Objective:To validate the prognostic relevance of lymph node density (LND) and identify its optimal cut-points in a large international multicenter series of patients treated with radical cystectomy (RC) for invasive bladder cancer. Methods:From 1993 to 2005, 4,430 bladder cancer patients who underwent RC without neoadjuvant chemotherapy were reviewed; of these, 1,038 were pN+M0 disease and form the basis of this report. Results:Median age of patients was 67 years with median follow-up in survivors of 33 months. Overall, 5-year DSS estimate was 36%. Median number of lymph nodes removed was 18 (IQR, 11-32), median number of positive lymph nodes was 2 (IQR, 1-5), and median LND was 14.3% (IQR, 6.67-33.3%). LND as continuous variable was a stronger prognostic factor for DSS in patients that underwent a more extensive PLND (P< 0.001). HR for inverse association of LND with DSS increased incrementally with increasing LND cut-points. Categorizing LND into quintiles revealed strong tertiary distribution of risk based on LND <6%, 6%-41%, or >41% with cumulative 5-year DSS of 47%, 36%, and 21%, respectively (P < 0.001). When patients were stratified by adjuvant chemotherapy, LND remains independently prognostic in patients who received adjuvant chemotherapy as well as those who did not. Conclusion:Lymph node density is prognostic in bladder cancer patients who undergo a more extensive PLND and remains prognostic even when adjuvant chemotherapy is used. Prognostic value of LND is best represented as a continuum of risk and LND <6% represents the best possible outcome in patients with nodal disease.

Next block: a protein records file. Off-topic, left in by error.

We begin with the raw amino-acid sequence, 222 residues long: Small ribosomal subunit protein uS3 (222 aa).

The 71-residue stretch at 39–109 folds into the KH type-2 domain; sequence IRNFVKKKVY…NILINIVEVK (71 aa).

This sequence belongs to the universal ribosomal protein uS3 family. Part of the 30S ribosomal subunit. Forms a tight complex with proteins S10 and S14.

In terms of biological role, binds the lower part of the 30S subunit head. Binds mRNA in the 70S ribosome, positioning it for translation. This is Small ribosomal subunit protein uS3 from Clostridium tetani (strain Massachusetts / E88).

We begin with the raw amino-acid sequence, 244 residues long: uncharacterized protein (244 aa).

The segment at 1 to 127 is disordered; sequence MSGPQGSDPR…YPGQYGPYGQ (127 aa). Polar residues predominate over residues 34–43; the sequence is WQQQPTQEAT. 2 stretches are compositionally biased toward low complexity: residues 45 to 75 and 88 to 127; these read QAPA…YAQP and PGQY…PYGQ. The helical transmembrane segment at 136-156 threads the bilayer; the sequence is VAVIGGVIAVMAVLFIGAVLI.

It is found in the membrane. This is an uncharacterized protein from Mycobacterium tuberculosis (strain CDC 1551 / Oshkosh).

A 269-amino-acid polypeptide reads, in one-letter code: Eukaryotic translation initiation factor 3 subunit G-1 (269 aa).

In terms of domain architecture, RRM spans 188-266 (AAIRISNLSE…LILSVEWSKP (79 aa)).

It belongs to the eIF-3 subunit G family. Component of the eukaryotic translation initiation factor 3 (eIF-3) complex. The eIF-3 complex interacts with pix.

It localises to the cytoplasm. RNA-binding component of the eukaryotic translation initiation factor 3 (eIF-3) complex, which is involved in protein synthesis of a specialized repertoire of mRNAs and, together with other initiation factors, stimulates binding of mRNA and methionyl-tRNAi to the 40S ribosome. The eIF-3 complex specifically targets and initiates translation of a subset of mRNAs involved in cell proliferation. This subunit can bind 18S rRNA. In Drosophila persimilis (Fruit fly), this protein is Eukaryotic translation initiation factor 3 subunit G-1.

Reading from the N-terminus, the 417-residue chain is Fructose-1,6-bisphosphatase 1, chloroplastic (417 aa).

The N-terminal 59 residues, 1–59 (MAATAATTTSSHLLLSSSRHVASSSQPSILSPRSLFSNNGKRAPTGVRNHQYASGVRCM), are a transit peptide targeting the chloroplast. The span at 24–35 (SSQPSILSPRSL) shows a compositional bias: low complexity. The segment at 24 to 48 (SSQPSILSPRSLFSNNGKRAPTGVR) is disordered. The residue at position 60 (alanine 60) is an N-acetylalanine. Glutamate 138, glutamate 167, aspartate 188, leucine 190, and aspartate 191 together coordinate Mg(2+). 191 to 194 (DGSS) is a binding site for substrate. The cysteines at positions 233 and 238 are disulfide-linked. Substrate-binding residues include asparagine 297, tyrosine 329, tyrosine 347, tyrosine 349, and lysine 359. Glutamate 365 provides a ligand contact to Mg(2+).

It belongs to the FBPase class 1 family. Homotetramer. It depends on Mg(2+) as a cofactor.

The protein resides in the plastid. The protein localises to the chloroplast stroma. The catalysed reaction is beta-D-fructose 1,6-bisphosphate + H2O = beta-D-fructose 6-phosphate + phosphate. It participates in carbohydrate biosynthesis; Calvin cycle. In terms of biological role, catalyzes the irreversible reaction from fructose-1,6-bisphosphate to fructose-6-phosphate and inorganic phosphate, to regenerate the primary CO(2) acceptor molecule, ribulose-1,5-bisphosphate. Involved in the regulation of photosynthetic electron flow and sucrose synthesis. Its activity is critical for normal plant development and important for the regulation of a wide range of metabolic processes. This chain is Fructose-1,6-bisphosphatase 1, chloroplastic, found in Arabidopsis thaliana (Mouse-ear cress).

|Original language||English (US)|
|Number of pages||7|
|Journal||Urologic Oncology: Seminars and Original Investigations|
|State||Published - May 1 2013|
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